by Christopher Magana
Last month, Foreign Affairs published an essay by Michael Knights, Kenneth Pollack, and Barbara F. Walter–a renowned scholar, expert on civil wars, and UC San Diego professor–that calls for the United States to continue supporting the Saudi Arabian-led intervention in Yemen. Walter and her co-authors argue that this conflict will be resolved with either one side winning a decisive victory or a negotiated settlement, the latter being how most intrastate wars in the Middle East and elsewhere have ended. Therefore, if we truly want to alleviate the world’s worst humanitarian crisis, the authors argue that the United States must continue to support Saudi Arabia and the Gulf coalition so they can force the Houthis and their Iranian backers to the negotiating table. Once there, the United States can pressure the two sides to accept a reasonable peace plan.
Continue reading “A RESPONSE TO PROFESSOR BARBARA F. WALTER – TO END THE HUMANITARIAN CRISIS IN YEMEN, STOP FUELING IT”
by Troy Tuquero
The 2019 Midterm Elections in the Philippines proved to be a victory for President Rodrigo Duterte and his ruling coalition, PDP-Laban. Supporters of the President claimed victory over nine of the 12 Senate seats that were up for grabs, signaling the beginning of a newly emboldened presidency. The first half of the President’s term had been marked by opposition from a small group of Senators, who had successfully blocked certain portions of the President’s agenda. The midterm winners who will be replacing some of these opposition Senators are controversial figures. They include national police chief and proponent of Duterte’s drug war Ronald dela Rosa and Imee Marcos, daughter of the late Filipino dictator Ferdinand Marcos who embezzled billions of dollars during his rule. Critics of Duterte have condemned the President for supporting candidates with personal or family ties to corruption and for prioritizing personal loyalty over candidate qualifications.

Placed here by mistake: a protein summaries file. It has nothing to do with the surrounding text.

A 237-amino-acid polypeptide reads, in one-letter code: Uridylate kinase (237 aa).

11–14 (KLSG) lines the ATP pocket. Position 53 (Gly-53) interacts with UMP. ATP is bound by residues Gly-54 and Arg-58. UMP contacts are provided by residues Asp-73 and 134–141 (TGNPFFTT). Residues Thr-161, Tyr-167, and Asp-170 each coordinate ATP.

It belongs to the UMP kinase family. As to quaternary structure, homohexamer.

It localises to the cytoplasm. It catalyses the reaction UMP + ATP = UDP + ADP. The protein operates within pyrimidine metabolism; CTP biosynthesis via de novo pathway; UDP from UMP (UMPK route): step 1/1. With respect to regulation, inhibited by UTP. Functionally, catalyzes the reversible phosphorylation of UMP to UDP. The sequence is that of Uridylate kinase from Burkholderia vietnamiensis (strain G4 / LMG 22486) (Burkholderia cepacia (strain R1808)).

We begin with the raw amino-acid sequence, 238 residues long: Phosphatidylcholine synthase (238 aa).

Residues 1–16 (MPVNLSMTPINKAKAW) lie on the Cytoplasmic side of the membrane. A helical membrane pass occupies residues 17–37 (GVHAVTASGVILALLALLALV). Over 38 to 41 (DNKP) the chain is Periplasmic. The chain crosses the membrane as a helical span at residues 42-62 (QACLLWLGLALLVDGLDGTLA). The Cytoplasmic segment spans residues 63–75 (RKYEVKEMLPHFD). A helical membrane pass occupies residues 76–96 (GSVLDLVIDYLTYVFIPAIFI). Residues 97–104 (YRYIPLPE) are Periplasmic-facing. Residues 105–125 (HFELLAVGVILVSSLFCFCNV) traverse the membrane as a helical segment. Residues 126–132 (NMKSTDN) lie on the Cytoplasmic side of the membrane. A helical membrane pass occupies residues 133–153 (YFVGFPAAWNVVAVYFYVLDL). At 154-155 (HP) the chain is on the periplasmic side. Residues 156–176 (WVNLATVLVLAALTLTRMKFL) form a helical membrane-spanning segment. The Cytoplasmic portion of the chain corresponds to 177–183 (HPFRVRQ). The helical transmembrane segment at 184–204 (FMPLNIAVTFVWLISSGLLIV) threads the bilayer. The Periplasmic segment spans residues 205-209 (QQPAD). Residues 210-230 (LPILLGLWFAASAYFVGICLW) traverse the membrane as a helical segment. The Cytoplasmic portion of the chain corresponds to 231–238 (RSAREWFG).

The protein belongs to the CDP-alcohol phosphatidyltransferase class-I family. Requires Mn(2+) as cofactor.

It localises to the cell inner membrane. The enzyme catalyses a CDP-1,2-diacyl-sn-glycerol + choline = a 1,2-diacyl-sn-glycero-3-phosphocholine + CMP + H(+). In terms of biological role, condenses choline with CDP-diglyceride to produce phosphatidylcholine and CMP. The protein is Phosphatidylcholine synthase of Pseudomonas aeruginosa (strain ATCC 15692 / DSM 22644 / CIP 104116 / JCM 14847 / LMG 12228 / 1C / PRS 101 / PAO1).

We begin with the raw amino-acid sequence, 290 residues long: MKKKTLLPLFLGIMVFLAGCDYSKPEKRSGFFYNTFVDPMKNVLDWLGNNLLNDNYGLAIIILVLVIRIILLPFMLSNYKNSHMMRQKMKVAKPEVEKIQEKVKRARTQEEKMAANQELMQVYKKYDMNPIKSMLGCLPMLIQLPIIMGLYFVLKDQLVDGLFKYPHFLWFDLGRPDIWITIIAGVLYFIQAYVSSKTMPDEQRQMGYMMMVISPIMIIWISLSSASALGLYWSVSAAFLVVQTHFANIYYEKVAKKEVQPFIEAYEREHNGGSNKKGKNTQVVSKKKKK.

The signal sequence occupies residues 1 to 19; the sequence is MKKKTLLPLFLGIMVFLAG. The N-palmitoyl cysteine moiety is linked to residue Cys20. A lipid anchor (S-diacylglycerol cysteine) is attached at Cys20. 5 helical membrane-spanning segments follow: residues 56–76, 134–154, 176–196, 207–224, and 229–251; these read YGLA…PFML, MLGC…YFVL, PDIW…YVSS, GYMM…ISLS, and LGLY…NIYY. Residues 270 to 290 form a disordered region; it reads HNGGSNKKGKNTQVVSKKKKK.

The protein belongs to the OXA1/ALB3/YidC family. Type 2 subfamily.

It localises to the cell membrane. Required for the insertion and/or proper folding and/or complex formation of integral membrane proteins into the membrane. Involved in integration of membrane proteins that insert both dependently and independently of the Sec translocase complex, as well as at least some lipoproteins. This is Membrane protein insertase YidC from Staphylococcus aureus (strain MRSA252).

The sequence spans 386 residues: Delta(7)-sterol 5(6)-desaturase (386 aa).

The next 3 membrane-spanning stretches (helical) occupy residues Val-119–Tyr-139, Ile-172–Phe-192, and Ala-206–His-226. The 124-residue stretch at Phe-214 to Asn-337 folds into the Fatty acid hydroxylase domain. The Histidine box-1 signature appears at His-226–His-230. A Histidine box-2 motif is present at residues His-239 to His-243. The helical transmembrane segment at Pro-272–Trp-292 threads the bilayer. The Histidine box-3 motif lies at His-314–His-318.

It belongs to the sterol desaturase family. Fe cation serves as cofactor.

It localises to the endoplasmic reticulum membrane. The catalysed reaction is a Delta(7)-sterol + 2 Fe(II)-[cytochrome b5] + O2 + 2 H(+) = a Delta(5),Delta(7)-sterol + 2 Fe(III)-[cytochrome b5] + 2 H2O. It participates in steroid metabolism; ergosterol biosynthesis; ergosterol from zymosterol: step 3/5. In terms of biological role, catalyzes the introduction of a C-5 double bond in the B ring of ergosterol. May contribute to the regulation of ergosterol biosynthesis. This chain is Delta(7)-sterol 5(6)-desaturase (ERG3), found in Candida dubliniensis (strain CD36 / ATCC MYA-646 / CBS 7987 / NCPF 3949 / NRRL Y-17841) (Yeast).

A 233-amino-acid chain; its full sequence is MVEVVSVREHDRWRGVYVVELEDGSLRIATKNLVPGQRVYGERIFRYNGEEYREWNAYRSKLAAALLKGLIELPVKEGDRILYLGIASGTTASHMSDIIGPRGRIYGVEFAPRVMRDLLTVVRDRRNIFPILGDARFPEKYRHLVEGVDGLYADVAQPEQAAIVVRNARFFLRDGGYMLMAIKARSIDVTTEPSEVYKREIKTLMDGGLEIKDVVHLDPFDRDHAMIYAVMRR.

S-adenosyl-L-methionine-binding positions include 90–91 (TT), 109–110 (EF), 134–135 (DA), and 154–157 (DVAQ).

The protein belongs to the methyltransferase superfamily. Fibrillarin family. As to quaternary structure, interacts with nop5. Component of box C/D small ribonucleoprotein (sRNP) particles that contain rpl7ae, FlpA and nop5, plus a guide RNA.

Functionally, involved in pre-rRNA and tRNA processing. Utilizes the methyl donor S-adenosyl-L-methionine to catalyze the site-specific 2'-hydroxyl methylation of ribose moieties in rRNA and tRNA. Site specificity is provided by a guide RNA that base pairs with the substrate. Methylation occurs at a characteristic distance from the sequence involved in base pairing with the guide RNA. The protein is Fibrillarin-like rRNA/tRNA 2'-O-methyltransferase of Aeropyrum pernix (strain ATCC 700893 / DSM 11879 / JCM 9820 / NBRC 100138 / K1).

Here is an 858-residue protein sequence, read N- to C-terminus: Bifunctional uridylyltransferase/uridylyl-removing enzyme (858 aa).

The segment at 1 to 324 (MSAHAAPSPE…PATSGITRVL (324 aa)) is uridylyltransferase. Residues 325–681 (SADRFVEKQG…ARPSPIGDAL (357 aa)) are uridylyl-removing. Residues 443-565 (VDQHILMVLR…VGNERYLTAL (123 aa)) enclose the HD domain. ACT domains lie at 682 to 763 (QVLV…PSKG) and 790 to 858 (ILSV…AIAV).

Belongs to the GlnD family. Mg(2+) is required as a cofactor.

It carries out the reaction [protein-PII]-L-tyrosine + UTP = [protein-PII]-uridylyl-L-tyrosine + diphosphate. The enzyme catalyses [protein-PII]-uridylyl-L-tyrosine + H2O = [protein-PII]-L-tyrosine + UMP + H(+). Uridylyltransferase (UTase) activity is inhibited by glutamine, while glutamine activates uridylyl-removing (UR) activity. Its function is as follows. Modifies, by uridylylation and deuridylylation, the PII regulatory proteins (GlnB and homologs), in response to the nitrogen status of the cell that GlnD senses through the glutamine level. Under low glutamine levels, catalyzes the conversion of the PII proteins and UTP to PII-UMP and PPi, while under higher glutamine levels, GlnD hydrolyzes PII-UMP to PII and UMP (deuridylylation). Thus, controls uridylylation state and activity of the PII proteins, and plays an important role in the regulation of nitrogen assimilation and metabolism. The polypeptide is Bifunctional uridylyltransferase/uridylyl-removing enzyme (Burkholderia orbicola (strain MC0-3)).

Continue reading “FILIPINO MIDTERM ELECTIONS: A VICTORY FOR DUTERTE AND AUTHORITARIANISM”
by Mekalyn Rose
Editor in Chief
A few years ago, I found myself in the middle of the Mekong River headed for the remote village of Ban Pak Nguey in Northern Laos. For seven hours, I meandered on a long wooden boat decked with chairs from old minivans, slipping deeper into a rugged landscape softened by silky waters and the envelopment of a milky red smog—the byproduct of slashing and burning the fields that time of year. Meanwhile, fishermen in long canoes with hand-held motors propelled effortlessly past our slow-moving mass.
Continue reading “THE ISOLATED: MURDER IN THE ANDAMANS AND THE ETHICS OF MAKING TRIBAL CONTACT”